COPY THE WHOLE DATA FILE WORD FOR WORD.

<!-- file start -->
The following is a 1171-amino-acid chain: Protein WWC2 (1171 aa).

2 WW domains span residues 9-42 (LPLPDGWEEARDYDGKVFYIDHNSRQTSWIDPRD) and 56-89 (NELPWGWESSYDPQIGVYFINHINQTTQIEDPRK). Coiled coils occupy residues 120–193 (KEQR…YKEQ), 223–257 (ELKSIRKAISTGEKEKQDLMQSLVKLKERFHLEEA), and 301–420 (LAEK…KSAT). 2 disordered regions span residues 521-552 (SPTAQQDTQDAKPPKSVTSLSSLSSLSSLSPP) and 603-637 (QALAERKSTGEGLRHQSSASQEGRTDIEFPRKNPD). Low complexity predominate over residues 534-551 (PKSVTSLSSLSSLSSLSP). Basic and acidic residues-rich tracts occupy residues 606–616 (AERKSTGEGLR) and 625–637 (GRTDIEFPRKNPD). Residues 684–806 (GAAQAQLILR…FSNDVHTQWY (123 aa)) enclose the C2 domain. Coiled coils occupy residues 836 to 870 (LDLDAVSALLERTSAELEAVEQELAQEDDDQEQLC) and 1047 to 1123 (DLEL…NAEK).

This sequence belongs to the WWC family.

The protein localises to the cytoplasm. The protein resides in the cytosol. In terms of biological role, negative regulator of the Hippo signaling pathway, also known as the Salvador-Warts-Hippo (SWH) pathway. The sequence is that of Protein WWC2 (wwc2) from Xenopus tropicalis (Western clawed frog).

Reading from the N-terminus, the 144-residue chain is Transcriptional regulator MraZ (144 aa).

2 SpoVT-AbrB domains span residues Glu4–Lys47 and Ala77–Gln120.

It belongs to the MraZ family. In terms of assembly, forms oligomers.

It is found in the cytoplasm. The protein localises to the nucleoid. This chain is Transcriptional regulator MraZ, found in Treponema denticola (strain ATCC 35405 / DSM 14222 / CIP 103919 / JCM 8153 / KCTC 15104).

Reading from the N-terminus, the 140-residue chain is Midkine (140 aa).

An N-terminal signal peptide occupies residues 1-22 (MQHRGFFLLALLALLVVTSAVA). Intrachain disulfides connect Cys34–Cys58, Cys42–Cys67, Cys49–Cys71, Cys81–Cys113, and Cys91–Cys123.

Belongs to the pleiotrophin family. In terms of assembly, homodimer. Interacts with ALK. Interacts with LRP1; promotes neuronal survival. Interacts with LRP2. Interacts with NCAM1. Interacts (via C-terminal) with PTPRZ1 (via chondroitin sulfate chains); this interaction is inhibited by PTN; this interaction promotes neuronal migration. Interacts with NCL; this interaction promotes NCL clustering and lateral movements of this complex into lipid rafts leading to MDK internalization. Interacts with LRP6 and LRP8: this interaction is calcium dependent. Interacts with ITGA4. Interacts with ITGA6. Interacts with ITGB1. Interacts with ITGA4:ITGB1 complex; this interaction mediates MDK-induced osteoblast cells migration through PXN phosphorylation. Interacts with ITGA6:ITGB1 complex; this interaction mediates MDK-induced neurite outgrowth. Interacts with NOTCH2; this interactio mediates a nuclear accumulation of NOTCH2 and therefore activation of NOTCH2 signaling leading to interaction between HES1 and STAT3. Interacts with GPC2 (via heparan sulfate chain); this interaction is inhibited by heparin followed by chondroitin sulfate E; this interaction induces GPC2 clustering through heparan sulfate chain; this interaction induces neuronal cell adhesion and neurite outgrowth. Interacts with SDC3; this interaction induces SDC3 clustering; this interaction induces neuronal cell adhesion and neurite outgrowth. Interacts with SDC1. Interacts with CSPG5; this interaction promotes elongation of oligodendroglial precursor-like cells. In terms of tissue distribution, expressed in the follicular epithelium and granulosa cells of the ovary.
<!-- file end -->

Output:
The following is a 1171-amino-acid chain: Protein WWC2 (1171 aa).

2 WW domains span residues 9-42 (LPLPDGWEEARDYDGKVFYIDHNSRQTSWIDPRD) and 56-89 (NELPWGWESSYDPQIGVYFINHINQTTQIEDPRK). Coiled coils occupy residues 120–193 (KEQR…YKEQ), 223–257 (ELKSIRKAISTGEKEKQDLMQSLVKLKERFHLEEA), and 301–420 (LAEK…KSAT). 2 disordered regions span residues 521-552 (SPTAQQDTQDAKPPKSVTSLSSLSSLSSLSPP) and 603-637 (QALAERKSTGEGLRHQSSASQEGRTDIEFPRKNPD). Low complexity predominate over residues 534-551 (PKSVTSLSSLSSLSSLSP). Basic and acidic residues-rich tracts occupy residues 606–616 (AERKSTGEGLR) and 625–637 (GRTDIEFPRKNPD). Residues 684–806 (GAAQAQLILR…FSNDVHTQWY (123 aa)) enclose the C2 domain. Coiled coils occupy residues 836 to 870 (LDLDAVSALLERTSAELEAVEQELAQEDDDQEQLC) and 1047 to 1123 (DLEL…NAEK).

This sequence belongs to the WWC family.

The protein localises to the cytoplasm. The protein resides in the cytosol. In terms of biological role, negative regulator of the Hippo signaling pathway, also known as the Salvador-Warts-Hippo (SWH) pathway. The sequence is that of Protein WWC2 (wwc2) from Xenopus tropicalis (Western clawed frog).

Reading from the N-terminus, the 144-residue chain is Transcriptional regulator MraZ (144 aa).

2 SpoVT-AbrB domains span residues Glu4–Lys47 and Ala77–Gln120.

It belongs to the MraZ family. In terms of assembly, forms oligomers.

It is found in the cytoplasm. The protein localises to the nucleoid. This chain is Transcriptional regulator MraZ, found in Treponema denticola (strain ATCC 35405 / DSM 14222 / CIP 103919 / JCM 8153 / KCTC 15104).

Reading from the N-terminus, the 140-residue chain is Midkine (140 aa).

An N-terminal signal peptide occupies residues 1-22 (MQHRGFFLLALLALLVVTSAVA). Intrachain disulfides connect Cys34–Cys58, Cys42–Cys67, Cys49–Cys71, Cys81–Cys113, and Cys91–Cys123.

Belongs to the pleiotrophin family. In terms of assembly, homodimer. Interacts with ALK. Interacts with LRP1; promotes neuronal survival. Interacts with LRP2. Interacts with NCAM1. Interacts (via C-terminal) with PTPRZ1 (via chondroitin sulfate chains); this interaction is inhibited by PTN; this interaction promotes neuronal migration. Interacts with NCL; this interaction promotes NCL clustering and lateral movements of this complex into lipid rafts leading to MDK internalization. Interacts with LRP6 and LRP8: this interaction is calcium dependent. Interacts with ITGA4. Interacts with ITGA6. Interacts with ITGB1. Interacts with ITGA4:ITGB1 complex; this interaction mediates MDK-induced osteoblast cells migration through PXN phosphorylation. Interacts with ITGA6:ITGB1 complex; this interaction mediates MDK-induced neurite outgrowth. Interacts with NOTCH2; this interactio mediates a nuclear accumulation of NOTCH2 and therefore activation of NOTCH2 signaling leading to interaction between HES1 and STAT3. Interacts with GPC2 (via heparan sulfate chain); this interaction is inhibited by heparin followed by chondroitin sulfate E; this interaction induces GPC2 clustering through heparan sulfate chain; this interaction induces neuronal cell adhesion and neurite outgrowth. Interacts with SDC3; this interaction induces SDC3 clustering; this interaction induces neuronal cell adhesion and neurite outgrowth. Interacts with SDC1. Interacts with CSPG5; this interaction promotes elongation of oligodendroglial precursor-like cells. In terms of tissue distribution, expressed in the follicular epithelium and granulosa cells of the ovary.